MVC is more of a guideline
He’s totally referring to design patterns

I recommend you treat MVC more like a guideline than a rule- if you use it to structure your code, there are going to be a bunch of cool things you can do (as we’ll talk about next). That said, it’s not a silver bullet. 2 You’re going to find in some cases having the model push events to the current view is a lot cleaner than trying to have the view poll the model. Or perhaps you’re going to be stuck with a legacy code base or 3rd party library which doesn’t give a rip about MVC.

Why MVC is Awesome

Even if it’s not a silver bullet, MVC is still pretty cool for several reasons:

Models Let us Test

Testing sounds boring- isn’t that what play-testers are for? But if your game has any complex algorithms (such as the AI uses to determine if the player’s trade is “fair” or not), it really helps to have unit tests you can run against that algorithm to make sure it works as expected. If someone tweaks the algorithm, you’ll know if it breaks the game immediately instead of a week later.

This sort of unit testing is difficult to do if you’ve mixed your game logic into the View or Controller because in order to create a lot of the libGDX objects, you have to initialize the OpenGL context. This makes your tests take a lot longer, and when they break you’re never sure if what broke was the portion of your code you were trying to test or not. There are tricks you can use such as “Headless” contexts, but these still add to the testing overhead.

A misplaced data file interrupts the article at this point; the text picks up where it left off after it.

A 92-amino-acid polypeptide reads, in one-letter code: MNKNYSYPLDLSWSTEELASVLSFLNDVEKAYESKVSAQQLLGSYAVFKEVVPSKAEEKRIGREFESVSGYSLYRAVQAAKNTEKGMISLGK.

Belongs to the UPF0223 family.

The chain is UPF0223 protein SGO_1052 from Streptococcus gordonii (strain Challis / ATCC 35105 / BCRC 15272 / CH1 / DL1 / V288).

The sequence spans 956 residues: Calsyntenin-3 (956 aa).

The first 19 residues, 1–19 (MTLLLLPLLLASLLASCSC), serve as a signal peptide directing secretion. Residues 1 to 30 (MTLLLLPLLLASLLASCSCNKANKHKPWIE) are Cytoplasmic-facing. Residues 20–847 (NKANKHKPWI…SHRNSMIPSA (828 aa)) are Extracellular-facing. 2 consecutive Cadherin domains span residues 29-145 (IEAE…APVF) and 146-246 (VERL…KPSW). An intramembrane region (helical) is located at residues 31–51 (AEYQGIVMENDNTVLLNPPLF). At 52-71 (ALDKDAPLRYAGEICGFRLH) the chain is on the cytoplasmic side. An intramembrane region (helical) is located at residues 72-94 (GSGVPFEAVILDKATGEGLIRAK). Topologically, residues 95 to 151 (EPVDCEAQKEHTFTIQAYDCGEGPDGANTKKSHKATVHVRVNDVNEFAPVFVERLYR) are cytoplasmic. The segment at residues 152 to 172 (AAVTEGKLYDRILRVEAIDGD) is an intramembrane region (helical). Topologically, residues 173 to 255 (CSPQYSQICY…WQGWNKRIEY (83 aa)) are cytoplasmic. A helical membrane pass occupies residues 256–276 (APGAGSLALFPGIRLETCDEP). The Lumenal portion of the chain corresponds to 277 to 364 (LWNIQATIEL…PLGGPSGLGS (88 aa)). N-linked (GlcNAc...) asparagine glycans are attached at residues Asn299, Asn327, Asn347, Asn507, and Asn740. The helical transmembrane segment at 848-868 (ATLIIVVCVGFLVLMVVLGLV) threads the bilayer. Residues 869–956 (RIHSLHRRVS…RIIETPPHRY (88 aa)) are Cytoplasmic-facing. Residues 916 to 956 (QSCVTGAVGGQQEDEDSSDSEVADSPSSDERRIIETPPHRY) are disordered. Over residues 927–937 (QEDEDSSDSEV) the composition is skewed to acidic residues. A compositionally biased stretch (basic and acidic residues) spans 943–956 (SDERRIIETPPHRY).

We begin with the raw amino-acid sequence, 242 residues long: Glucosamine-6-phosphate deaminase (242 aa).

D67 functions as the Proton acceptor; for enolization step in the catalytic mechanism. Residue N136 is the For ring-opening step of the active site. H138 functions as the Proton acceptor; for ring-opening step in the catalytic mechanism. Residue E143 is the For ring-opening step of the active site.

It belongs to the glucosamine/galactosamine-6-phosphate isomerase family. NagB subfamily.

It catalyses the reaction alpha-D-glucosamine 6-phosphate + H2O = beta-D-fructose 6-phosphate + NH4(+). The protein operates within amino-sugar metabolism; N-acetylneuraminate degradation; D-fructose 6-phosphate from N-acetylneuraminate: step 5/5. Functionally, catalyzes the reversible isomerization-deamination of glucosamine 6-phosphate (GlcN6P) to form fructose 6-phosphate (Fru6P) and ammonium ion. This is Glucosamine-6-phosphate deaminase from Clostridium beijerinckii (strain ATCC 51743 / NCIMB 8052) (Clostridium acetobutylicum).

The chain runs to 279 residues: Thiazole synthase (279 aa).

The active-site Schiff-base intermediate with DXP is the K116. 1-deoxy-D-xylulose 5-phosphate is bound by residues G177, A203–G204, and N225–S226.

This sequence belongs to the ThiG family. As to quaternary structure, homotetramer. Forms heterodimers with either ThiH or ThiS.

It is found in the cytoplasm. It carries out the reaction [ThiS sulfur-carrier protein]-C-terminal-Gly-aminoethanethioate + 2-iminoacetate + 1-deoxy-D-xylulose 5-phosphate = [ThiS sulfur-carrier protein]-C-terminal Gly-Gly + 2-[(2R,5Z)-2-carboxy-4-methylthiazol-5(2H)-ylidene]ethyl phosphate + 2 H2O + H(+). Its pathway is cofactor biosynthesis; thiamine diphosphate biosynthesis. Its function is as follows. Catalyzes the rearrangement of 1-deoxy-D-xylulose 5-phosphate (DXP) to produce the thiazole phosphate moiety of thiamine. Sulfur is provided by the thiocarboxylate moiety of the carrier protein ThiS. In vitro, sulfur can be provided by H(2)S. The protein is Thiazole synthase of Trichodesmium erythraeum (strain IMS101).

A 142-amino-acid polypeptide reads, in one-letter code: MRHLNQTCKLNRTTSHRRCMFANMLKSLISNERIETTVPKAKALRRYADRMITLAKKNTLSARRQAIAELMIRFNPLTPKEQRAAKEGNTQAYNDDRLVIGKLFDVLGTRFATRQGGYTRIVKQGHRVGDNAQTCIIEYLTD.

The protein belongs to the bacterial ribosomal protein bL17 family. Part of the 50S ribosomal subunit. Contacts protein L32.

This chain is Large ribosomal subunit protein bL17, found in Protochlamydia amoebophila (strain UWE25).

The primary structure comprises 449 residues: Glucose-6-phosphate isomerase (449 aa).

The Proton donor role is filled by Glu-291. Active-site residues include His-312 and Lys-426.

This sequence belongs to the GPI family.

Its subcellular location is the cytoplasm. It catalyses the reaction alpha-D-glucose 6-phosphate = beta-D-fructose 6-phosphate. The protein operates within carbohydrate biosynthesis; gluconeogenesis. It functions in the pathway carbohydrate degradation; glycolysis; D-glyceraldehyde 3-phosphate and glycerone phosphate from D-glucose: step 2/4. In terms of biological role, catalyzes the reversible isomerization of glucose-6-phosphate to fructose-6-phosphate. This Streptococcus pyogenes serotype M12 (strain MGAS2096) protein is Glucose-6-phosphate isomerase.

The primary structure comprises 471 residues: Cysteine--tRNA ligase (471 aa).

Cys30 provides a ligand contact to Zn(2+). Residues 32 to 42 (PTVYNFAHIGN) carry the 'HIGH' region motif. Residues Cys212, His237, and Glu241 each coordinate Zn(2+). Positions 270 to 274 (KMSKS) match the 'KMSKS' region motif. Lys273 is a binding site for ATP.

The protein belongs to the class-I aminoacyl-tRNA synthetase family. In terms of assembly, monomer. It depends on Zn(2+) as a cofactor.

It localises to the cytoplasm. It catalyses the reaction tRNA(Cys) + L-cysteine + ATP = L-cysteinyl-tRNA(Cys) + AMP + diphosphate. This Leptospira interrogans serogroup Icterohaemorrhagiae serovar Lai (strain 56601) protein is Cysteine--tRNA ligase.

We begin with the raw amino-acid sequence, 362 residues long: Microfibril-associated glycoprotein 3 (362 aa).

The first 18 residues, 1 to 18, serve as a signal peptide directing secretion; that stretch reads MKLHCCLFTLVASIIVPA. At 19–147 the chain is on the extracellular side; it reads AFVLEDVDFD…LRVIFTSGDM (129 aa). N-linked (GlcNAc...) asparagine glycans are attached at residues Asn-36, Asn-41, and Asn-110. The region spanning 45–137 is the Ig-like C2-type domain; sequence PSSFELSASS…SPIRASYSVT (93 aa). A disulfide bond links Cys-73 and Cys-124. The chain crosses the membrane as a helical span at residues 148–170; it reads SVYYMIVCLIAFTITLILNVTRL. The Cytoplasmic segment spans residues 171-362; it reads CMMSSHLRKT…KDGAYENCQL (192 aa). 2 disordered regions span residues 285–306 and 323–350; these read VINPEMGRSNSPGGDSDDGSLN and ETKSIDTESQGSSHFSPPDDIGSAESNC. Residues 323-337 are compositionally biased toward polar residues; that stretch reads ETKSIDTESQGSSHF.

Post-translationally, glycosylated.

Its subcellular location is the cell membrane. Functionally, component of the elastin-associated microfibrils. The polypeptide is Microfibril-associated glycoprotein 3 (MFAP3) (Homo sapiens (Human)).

If however all your game logic is in the model, and your model doesn’t have any of the graphics-related View code in it, you can spin up a model independent of libGDX and run your unit tests against it. This is a lifesaver in medium-to-large games.

Views let us Port

While libGDX promises (and delivers) to let your port your game between Desktop, Android, iOS, and Web platforms, that doesn’t always mean your UI will port nicely. Console games are built for game controllers with those funny little knobs. Most desktop games expect little mouse cursors instead of fat fingers. Often it makes sense to provide a different UI layout based on the platform.

If you mix your View code with your Model or Controller, adding a new layout likely means refactoring across the entire code base. If we’ve isolated our View code from everything else, then the chances of us breaking things during a port are much lower.

Controllers let us Expand

Since the Controller decouples model updates from the View, it lays the foundation for use cases where you might remove the View altogether. In addition to writing unit tests against the controller (as mentioned earlier), you can also start writing AI and network clients that interact with your game through the same interface as your view.

MVC in libGDX

Enough theory! Let’s see how this works in libGDX.